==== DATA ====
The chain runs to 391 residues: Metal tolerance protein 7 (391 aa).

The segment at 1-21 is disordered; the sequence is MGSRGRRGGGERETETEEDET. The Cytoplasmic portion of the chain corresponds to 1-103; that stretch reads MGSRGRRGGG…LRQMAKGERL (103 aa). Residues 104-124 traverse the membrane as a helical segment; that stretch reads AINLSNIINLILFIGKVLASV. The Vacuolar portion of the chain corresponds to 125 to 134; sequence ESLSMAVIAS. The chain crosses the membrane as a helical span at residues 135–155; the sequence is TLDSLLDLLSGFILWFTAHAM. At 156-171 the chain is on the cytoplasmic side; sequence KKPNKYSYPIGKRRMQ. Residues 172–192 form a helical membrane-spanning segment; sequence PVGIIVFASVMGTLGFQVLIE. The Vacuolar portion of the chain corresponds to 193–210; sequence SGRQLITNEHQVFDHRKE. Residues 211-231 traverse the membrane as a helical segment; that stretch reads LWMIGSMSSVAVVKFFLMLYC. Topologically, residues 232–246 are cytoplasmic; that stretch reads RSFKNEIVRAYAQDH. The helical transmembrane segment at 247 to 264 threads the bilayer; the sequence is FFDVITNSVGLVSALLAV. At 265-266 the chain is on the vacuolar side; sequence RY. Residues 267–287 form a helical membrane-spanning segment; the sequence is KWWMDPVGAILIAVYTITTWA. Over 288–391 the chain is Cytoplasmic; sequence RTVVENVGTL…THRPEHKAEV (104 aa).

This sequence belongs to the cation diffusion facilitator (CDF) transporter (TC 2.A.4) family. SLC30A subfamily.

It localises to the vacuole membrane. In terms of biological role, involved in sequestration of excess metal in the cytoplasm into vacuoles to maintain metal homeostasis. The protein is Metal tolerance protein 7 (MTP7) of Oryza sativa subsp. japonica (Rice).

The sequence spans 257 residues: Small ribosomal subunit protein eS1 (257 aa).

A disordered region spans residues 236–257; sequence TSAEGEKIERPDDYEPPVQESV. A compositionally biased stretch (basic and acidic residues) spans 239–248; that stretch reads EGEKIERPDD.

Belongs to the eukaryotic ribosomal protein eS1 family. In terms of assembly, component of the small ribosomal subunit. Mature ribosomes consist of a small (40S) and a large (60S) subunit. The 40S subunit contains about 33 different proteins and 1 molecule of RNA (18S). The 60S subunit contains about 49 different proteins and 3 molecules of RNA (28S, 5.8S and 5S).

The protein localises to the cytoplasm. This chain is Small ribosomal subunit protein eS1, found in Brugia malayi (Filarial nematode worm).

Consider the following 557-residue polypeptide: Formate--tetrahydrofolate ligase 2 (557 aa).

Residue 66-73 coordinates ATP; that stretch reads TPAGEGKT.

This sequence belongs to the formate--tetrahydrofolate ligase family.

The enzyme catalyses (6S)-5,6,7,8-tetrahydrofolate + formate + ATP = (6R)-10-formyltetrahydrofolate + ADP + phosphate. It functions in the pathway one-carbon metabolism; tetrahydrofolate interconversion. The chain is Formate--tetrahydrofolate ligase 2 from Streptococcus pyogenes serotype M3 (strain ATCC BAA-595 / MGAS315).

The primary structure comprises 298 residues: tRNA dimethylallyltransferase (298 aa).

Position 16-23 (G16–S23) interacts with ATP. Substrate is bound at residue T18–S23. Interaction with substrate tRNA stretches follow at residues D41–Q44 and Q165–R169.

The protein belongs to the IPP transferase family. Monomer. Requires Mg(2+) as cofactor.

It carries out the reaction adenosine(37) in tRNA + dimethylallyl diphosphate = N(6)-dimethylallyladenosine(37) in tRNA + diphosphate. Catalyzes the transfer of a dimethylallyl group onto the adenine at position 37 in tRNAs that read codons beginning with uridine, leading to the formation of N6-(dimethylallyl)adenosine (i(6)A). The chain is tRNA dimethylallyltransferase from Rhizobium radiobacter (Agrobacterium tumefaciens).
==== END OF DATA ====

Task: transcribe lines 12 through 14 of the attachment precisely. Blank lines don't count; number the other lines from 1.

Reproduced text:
The enzyme catalyses (6S)-5,6,7,8-tetrahydrofolate + formate + ATP = (6R)-10-formyltetrahydrofolate + ADP + phosphate. It functions in the pathway one-carbon metabolism; tetrahydrofolate interconversion. The chain is Formate--tetrahydrofolate ligase 2 from Streptococcus pyogenes serotype M3 (strain ATCC BAA-595 / MGAS315).

The primary structure comprises 298 residues: tRNA dimethylallyltransferase (298 aa).

Position 16-23 (G16–S23) interacts with ATP. Substrate is bound at residue T18–S23. Interaction with substrate tRNA stretches follow at residues D41–Q44 and Q165–R169.